To mark World Homeless Week, Rob Payne, our director of homeless services, shares how Two Step helps people rebuild their lives.*
By Rob Payne
Gaining a deeper understanding of homelessness began when I was a ‘stopover’ host while working as a teacher – my wife and I would have people who had been surviving on the streets stay for a couple of nights while the ‘Two Step’ team at HOPE worldwide helped them find somewhere to live. There were common factors, but every story was unique – for example, I remember listening in amazement to an author telling us how he was evicted by bailiffs while working on his next book because the landlord hadn’t been paying the mortgage. The wise saying, ‘it is more blessed to give than to receive’ came to life as we hosted many people from all walks of life and shared a meal at our kitchen table; we even hosted someone who told us all about watching the Beatles live at the Cavern Club in Liverpool in the early 60s!
Little did I know that these experiences would be instrumental in me transitioning from teaching to being part of the ‘Two Step’ team at HOPE worldwide –– striving to grow in our compassion and effectiveness, making the most of changes in technology, and incorporating principles of strengths-based practice and trauma-informed care.
Adverse childhood experiences make it much more likely that people will experience rough sleeping. Two out of three people who sleep rough experienced violence between parents/carers, almost 60 percent had a parent/carer with a drug or alcohol problem and around 50 percent were sexually and/or physically abused as a child. Rough sleeping is dangerous and traumatic — the average age of death for a rough sleeper is 47 for a man and 43 for a woman.
Many of the 200 people per year Two Step helps to find housing are ‘hidden homeless’. We housed them before the goodwill of friends and family ran out, before they had to try and survive on the streets. As the saying goes, ‘prevention is better than cure’, and we hold on to that principle at Two Step.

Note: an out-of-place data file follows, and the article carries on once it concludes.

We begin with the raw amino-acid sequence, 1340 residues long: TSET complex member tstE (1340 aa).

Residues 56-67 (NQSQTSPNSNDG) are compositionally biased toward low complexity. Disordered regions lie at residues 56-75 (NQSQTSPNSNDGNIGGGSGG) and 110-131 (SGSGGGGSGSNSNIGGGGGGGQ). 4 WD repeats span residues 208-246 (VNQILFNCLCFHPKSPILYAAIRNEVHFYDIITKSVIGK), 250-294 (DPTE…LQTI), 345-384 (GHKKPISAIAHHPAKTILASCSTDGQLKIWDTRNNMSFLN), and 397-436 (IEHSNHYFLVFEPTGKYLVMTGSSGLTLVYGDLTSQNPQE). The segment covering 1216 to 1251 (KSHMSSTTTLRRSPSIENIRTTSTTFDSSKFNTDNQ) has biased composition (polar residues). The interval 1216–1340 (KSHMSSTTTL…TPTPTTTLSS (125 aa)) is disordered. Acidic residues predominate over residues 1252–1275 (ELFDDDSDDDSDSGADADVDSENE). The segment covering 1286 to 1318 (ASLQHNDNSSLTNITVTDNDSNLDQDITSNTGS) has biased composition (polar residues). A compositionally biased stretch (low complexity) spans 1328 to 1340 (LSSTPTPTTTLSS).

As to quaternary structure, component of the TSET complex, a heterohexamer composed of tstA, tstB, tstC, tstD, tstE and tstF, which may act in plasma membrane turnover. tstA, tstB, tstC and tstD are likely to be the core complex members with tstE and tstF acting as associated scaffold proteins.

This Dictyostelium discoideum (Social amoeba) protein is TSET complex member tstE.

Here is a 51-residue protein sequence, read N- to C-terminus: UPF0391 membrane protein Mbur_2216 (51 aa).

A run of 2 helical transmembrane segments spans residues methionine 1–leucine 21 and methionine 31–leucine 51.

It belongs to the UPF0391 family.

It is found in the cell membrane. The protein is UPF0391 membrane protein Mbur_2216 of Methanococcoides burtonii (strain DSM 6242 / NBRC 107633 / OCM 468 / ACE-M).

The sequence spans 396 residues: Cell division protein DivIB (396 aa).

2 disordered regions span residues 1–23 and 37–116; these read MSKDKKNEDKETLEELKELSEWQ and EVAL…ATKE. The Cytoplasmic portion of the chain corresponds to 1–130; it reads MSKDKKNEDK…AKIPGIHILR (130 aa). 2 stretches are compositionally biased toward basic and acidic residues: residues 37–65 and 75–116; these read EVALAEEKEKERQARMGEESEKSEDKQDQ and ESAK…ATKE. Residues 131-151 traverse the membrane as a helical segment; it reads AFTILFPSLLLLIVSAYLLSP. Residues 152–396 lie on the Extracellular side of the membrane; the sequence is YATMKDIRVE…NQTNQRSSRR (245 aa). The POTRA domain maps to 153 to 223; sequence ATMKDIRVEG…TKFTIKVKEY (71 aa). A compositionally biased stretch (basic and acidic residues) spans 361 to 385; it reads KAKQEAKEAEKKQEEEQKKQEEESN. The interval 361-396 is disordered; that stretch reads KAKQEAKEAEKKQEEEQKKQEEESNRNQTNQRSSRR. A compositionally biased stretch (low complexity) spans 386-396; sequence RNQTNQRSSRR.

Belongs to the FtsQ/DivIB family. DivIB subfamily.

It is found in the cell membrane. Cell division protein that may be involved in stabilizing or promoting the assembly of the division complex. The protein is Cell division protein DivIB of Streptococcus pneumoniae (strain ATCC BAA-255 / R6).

Here is just a sample of those we have been able to help:
Stefan was housed close to his children, so that he could pick them up from school and be part of their lives again after being too ashamed for them to see him while he was homeless.
Linda felt so much better after finally having her own space that she was able to land a job with a famous toy manufacturer and rebuild her life brick by brick!
Brett was sleeping in a freezing cold van because his relationship broke down. Finding a place to live enabled him to get back on his feet, study, get a qualification and find work in construction.
The system to help people experiencing homelessness doesn’t work for many — they may be entitled to funds that will help them pay rent, but if they can’t find a landlord who will accept them — and don’t have the funds for a deposit — they remain homeless.
For nearly 30 years, HOPE worldwide has built relationships with landlords, letting agents and other accommodation providers. We visit them, help them sort out issues, and work with them to improve property and service standards. Most of the landlords we work with don’t require deposits if they know that we will help them find good tenants and make sure the rent is going to be paid.
This means we can offer a range of options to the hundreds of people that night shelters, day centres, local authorities and other charities refer to our service every year. Working with people who are referred to us means that we spend most our time helping people, rather than explaining why we can’t help — last year we directly helped 200 people find housing, and our advice helped many more to find accommodation elsewhere.
Whilst we get some funding for this service, it is not enough for all our costs, so we need to fundraise to cover the rest. For example, half of the funds raised from the 2022 HOPE worldwide Fundraising Challenge will help us work with people referred by homelessness day centres and night shelters.
If you would like to support our work with those experiencing homelessness, please click here to join the Challenge!
*names have been changed to protect confidentiality